Although the principle of ray tracing had previously been adopted to generate perspective and shadows in conventional art (see Appel 1968), the concept of ray tracing in computer graphics was first introduced by Whitted (1980) and is arguably the most popular algorithm in rendering. Often referred to as ‘Whitted-style ray tracing’ this algorithm handles reflections, refractions and computes radiance values for each individual pixel in the final scene or image by creating paths between the pixel and the light source (Dutre et al. 2018). Images are rendered by shooting rays into a 3D scene and tracing the path of light from the camera/eye back to the original source, which is a mechanism known as ray casting. This process is recursive and continues until either the light reflected in a point is too low, or a cut-off such as a maximum number of bounces is reached. This creates a tree of rays which is evaluated to produce colour (Haines & Shirley 2019, p. 9). In the ray tracing algorithm, shadows can appear as a result of both direct and indirect illumination. Direct illumination shadows are created when the visibility of the primary light source is obstructed, whereas indirect illumination shadows appear when the refractions or reflections of light at scene surfaces are blocked (Boksansky et al. 2019, p. 162).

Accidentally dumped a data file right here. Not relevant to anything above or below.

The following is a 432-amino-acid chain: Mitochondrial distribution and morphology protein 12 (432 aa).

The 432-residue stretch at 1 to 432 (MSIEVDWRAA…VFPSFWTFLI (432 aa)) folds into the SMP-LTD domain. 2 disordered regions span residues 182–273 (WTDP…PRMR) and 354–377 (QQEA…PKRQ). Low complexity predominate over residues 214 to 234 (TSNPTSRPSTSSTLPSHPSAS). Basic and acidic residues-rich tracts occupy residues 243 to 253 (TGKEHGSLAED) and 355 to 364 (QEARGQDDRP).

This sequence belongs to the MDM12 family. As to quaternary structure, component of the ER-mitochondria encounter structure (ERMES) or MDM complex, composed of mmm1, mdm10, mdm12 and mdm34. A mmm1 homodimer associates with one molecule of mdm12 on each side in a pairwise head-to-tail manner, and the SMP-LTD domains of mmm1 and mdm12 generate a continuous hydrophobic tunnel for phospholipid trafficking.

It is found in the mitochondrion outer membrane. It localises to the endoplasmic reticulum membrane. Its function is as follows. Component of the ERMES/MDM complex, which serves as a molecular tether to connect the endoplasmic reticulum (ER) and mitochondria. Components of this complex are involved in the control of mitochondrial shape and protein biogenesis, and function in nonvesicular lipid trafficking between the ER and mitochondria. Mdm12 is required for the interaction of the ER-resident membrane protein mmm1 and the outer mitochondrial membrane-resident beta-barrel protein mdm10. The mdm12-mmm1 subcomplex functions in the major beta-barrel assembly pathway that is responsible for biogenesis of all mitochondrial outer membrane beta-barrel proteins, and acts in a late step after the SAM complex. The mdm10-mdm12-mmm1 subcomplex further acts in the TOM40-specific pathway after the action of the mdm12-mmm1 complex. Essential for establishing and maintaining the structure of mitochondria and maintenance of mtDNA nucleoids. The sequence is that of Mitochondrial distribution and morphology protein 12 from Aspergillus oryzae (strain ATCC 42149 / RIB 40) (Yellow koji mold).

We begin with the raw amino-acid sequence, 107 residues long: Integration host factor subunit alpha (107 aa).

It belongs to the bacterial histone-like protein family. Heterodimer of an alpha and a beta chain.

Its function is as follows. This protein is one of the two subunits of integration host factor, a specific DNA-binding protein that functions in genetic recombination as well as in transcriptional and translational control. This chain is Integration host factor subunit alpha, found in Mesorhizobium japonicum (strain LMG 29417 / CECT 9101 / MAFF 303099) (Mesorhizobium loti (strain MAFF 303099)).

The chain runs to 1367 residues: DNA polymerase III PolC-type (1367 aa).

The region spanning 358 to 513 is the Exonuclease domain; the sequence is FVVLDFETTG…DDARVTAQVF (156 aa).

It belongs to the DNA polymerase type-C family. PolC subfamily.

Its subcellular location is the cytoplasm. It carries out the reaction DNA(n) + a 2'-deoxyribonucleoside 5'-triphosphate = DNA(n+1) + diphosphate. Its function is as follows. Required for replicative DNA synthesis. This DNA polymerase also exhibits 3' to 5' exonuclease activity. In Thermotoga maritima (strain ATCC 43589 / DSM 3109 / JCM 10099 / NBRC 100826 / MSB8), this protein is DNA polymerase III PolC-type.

Real-time applications of photon mapping
In recent years, the original concept of photon mapping has been further developed to allow for new scenes to be rendered at speeds that were not originally viable for real-time rendering (Hachisuka et al. 2008). A study undertaken by Fleisz (2009) demonstrated that the overhead GPU for storing the data in a KD-Tree was not efficient due to the data structures stalling when being handed off to the GPU. It was theorised and subsequently shown that the introduction of the use of Spatial Hashing resulted in an increased performance and optimisation of data transferring to the GPU (Fleisz 2009). This change in access and data storage methods allowed for a progression in photon mapping and consequently, hardware was able to deal with more complex scenes and challenges. For example, studies by Gupte (2011) and Mara et al. (2013) on photon mapping demonstrated that mid-range GPUs were able to render scenes with 500,000 photons within 11.6 milliseconds. This confirms that real-time mapping was both applicable and viable when implementing this algorithm.